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Worst home ownership since 1965 — hits Oregon

October 3, 2016

home-foreclosureBy Taxpayer Foundation of Oregon,

It’s not your imagination, Portland is increasingly becoming a city of renters.

The U.S. Homeownership rate in the second quarter of 2016 fell to its lowest level since 1965 – 62.9%.

Economists and pundits are split on the reasons why. Some argue that it is a lingering effect of the 2008 economic collapse, high student loan payments and increased debt for young people, and skyrocketing home prices. Others say these have no effect.

According to research published by the Federal Reserve Bank of Cleveland, the monthly debt burden for borrowers between the ages of 20 and 30 in the second quarter of 2015 was $351 a month, and three quarters of all 20- to 30-year-old borrowers have student loan payments of $400 or less. The study argues that as long as the debtor’s extra monthly income ($750) from having a college degree is higher than their monthly payments, then they are financially better off.
That’s not the real story. Mortgage lenders like a maximum debt to income ratio of 36%. That means that for every $1000 of income, no more than $360 goes towards credit card bills, car loans, child support, student loans and mortgage payments and other housing expenses.

An average Portland household with an income of $60,000 and no debt can qualify for a $303,000 home (accounting for taxes and insurance). The same household with $350 a month in consumer debt can purchase a $282,000 home, and the same household with $750 a month combined consumer and student loan debt can purchase a $239,000 home.

Seen many $239,000 homes in Portland lately?

The median Portland home price in August, 2016 was $353,000, and the average $400,100.

The income/affordability situation is similar in most of the U.S.

The argument that high student loan payments, increased debt for young people, and skyrocketing home prices have little to nothing to do with home ownership rates does not stand up.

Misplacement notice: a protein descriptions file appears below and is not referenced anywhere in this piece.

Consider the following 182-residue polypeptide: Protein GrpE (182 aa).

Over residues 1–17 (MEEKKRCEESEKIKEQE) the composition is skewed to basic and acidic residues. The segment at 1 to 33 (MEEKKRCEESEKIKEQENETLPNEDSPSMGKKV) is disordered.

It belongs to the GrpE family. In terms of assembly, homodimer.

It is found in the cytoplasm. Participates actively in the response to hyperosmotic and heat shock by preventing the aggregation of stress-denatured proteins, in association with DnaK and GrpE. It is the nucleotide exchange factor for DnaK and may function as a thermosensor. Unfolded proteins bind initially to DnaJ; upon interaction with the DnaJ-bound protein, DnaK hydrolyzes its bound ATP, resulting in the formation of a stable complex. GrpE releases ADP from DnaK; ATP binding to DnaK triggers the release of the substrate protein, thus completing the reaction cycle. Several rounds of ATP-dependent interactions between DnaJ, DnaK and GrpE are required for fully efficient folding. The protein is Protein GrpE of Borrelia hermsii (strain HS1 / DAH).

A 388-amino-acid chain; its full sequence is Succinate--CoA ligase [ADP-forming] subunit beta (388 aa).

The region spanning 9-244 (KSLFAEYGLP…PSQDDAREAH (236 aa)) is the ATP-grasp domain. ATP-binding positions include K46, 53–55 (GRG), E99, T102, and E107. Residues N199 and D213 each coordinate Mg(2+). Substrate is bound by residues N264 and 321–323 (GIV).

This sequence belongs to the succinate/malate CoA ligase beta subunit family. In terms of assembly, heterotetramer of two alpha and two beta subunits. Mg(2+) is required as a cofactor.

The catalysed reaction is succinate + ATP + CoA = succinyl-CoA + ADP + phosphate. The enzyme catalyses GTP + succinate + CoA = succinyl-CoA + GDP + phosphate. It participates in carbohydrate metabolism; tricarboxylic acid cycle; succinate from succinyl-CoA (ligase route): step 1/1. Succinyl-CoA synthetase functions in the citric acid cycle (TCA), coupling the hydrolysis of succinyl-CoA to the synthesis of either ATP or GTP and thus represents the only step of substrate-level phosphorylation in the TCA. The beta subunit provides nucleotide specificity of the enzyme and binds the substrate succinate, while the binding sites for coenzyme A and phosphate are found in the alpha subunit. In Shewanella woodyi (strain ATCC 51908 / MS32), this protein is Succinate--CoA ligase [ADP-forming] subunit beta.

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Discuss this article

Jan October 3, 2016

Home ownership makes sense if one is going to work for a company for the next thirty years. Those days are over, today’s young workers will have many employers. Home ownership is an anchor that ties them down to a location. If the housing market tanks, they cannot sell their home in order to move to a new job.

Today’s worker’s need the flexibility to move to a new job market free of the anchor of home ownership. Home ownership is not all it is cracked up to be in today’s market.

Antiplanner October 3, 2016

This article doesn’t say, but the Census Bureau says the homeownership rate in Oregon in the second quarter of 2016 was 60.9 percent. That appears to be the lowest it has been since before 1950. (It was 65.3 percent in 1950, 55.4 percent in 1940.) By contrast, there are several states today with homeownership rates over 72 percent, and one whose rate is over 75 percent. These states don’t have urban-growth boundaries.

Bob Clark October 4, 2016

I have a brainstorming like idea. Over 50% of the state is locked up dormant like in government ownership (federal and state). I am thinking maybe a modern day homestead act where homeless people willing to use their own hands and follow directions from groups like Habit for Humanity, can get a new stake in this world using their own sweat equity. It’s a modern day version of our pioneer days, and we can still go to this well without much impact because the government ownership of large swaths of our land is pretty useless as is.

As for resulting spreading of population density, I’d rather help folks willing to help themselves than a global issue Oregon can’t much change if at all.

Well like I said it’s brainstorming….and there are no bad ideas in brainstorming.

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